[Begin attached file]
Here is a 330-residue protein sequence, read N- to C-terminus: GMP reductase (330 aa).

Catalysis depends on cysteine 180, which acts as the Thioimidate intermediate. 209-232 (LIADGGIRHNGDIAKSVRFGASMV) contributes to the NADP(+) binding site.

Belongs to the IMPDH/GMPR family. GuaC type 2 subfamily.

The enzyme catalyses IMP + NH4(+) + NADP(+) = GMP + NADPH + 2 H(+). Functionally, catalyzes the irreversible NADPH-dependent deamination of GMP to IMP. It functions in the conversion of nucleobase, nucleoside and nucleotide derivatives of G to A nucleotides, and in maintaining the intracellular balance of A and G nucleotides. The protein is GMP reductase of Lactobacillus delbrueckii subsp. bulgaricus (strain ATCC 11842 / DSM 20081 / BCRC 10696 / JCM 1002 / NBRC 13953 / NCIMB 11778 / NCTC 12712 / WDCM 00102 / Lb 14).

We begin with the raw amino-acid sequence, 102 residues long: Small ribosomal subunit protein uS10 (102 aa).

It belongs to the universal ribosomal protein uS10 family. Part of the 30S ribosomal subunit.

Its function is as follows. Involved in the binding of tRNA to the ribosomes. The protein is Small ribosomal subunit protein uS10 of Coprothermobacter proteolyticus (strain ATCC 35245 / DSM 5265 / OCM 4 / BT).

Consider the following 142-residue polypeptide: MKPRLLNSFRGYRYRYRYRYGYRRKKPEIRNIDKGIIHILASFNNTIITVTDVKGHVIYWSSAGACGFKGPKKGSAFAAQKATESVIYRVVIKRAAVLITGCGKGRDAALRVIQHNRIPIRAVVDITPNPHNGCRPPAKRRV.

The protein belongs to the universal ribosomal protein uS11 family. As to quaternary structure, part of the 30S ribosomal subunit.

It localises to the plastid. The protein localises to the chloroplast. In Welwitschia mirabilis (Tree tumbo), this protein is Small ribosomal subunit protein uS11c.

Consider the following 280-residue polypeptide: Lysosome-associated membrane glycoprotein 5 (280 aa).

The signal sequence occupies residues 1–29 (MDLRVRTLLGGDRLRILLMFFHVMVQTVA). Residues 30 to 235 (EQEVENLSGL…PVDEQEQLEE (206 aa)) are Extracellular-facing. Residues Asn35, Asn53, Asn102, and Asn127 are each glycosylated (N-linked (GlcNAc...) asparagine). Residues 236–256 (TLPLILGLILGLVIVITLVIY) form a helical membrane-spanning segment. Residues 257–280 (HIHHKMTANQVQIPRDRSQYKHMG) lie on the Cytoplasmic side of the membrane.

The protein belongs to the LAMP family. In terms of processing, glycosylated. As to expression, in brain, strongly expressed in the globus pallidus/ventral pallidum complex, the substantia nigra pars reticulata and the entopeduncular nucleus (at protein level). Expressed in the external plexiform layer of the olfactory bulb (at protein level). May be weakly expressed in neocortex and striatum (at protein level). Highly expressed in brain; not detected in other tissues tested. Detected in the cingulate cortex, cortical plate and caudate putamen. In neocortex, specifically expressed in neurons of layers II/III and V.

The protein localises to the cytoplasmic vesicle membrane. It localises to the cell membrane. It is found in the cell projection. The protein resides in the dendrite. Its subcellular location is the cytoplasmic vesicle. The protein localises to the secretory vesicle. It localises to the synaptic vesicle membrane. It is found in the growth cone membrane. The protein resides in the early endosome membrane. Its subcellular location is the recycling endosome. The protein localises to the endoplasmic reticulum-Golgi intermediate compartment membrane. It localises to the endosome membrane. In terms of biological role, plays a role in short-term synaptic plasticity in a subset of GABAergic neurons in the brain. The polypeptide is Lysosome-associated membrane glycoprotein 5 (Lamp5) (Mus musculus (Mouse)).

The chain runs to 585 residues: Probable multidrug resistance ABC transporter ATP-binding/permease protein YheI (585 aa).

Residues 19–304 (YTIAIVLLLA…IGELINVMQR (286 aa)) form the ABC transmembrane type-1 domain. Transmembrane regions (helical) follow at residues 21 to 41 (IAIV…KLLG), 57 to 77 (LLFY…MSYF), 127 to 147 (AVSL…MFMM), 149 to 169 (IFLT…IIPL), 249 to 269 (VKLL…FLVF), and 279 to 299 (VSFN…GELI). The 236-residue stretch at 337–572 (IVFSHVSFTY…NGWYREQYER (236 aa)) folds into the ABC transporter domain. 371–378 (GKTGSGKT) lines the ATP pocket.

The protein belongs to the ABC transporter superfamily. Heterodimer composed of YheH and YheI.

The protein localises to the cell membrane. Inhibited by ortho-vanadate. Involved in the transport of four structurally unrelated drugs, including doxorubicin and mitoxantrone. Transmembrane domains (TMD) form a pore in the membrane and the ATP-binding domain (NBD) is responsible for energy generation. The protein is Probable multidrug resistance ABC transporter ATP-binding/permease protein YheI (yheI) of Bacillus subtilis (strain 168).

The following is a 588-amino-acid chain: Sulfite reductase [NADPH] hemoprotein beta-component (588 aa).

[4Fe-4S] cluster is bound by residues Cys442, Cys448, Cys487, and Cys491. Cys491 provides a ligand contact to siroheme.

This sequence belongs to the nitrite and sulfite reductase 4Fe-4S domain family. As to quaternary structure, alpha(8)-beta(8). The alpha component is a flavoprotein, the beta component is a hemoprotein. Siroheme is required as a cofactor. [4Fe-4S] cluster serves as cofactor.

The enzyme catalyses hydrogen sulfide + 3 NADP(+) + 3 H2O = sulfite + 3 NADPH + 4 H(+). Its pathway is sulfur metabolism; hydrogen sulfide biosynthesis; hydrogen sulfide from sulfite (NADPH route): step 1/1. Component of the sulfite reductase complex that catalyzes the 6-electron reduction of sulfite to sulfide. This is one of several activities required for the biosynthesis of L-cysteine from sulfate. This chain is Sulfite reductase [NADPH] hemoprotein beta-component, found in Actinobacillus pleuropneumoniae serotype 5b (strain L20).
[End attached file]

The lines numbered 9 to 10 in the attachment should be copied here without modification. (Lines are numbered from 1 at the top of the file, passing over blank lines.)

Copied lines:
The protein belongs to the universal ribosomal protein uS11 family. As to quaternary structure, part of the 30S ribosomal subunit.

It localises to the plastid. The protein localises to the chloroplast. In Welwitschia mirabilis (Tree tumbo), this protein is Small ribosomal subunit protein uS11c.